Genome-enabled prediction of breeding values using high-density panels (HDP) can be highly accurate, even for young sires. However, the cost of the assay may limit its use to elite animals only. Low-density panels (LDP) containing a subset of single nucleotide polymorphisms (SNP) may give reasonably accurate predictions and could be used cost-effectively with young males and females. This study evaluates strategies for selecting subsets of SNP for several traits, compares predictive ability of LDP with that of HDP, and assesses the benefits of including parent average (PA) as a predictor in models using LDP. Data consisting of progeny-test predicted transmitting ability (PTA) for net merit and 6 other traits of economic interest from 4,783 Holstein sires were evaluated using testing and training sets with regressions on their high-density genotypes and parent averages for net merit index. Additionally, SNP subsets of different sizes were selected using different strategies, including the "best" SNP based on the absolute values of their estimated effects from HDP models for either the trait itself or lifetime net merit, and evenly spaced (ES) SNP across the genome. Overall, HDP models had the best predictive ability, setting an upper bound for the predictive ability of LDP sets. Low-density panels targeting the SNP with strongest effects (for either a single trait or lifetime net merit) provided reasonably accurate predictions and generally outperformed predictions based on evenly spaced SNP. For example, evenly spaced sets would require at least 5,000 to 7,500 SNP to reach 95% of the predictive ability provided by HDP. On the other hand, this level of predictive ability can be achieved with sets of 2,000 SNP when SNP are selected based on magnitude of estimated effects for the trait. Accuracy of predictions based on LDP can be improved markedly by including parent average as a fixed effect in the model; for example, a set with the 1,000 best SNP using the parent average achieved the 95% of the accuracy of a HDP model.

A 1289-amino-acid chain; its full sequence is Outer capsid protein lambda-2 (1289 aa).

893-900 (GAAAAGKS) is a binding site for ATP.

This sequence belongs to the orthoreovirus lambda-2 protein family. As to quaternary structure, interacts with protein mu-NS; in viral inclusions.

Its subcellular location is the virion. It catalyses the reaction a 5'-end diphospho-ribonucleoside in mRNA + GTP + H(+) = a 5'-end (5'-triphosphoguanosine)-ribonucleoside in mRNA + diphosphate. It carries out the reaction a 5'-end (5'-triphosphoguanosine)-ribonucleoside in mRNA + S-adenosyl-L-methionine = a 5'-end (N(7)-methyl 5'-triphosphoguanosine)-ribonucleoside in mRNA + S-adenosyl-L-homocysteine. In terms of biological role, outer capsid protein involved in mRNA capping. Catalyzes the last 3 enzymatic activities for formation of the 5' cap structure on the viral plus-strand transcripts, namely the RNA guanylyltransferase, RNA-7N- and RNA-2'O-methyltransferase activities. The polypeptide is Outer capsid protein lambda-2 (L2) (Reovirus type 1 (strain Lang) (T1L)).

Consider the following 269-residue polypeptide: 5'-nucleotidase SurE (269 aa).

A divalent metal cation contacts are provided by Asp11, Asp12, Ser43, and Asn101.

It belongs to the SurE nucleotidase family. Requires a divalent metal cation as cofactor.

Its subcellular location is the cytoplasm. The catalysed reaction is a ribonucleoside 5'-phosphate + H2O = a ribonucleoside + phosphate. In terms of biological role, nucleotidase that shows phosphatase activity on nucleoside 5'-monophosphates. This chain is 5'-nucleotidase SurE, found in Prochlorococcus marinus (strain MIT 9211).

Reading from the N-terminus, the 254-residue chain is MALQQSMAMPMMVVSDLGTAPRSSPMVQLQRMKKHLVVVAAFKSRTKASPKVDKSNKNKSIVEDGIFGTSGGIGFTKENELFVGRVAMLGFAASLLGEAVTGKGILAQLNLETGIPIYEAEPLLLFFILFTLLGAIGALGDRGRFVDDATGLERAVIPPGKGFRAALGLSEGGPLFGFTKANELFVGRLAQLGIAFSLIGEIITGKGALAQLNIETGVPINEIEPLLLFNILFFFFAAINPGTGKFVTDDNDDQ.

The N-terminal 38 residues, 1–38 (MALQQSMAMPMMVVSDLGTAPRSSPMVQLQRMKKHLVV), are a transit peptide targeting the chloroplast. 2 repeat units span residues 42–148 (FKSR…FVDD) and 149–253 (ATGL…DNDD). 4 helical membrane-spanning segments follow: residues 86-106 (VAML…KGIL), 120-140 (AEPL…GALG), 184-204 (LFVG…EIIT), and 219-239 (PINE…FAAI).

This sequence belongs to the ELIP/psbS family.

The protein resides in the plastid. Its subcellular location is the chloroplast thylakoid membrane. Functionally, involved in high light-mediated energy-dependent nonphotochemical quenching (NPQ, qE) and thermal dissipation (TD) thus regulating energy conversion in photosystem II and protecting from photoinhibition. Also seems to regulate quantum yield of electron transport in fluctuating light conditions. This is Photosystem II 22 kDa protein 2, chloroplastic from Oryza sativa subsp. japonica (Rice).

Copyright © 2010 American Dairy Science Association. Published by Elsevier Inc. All rights reserved.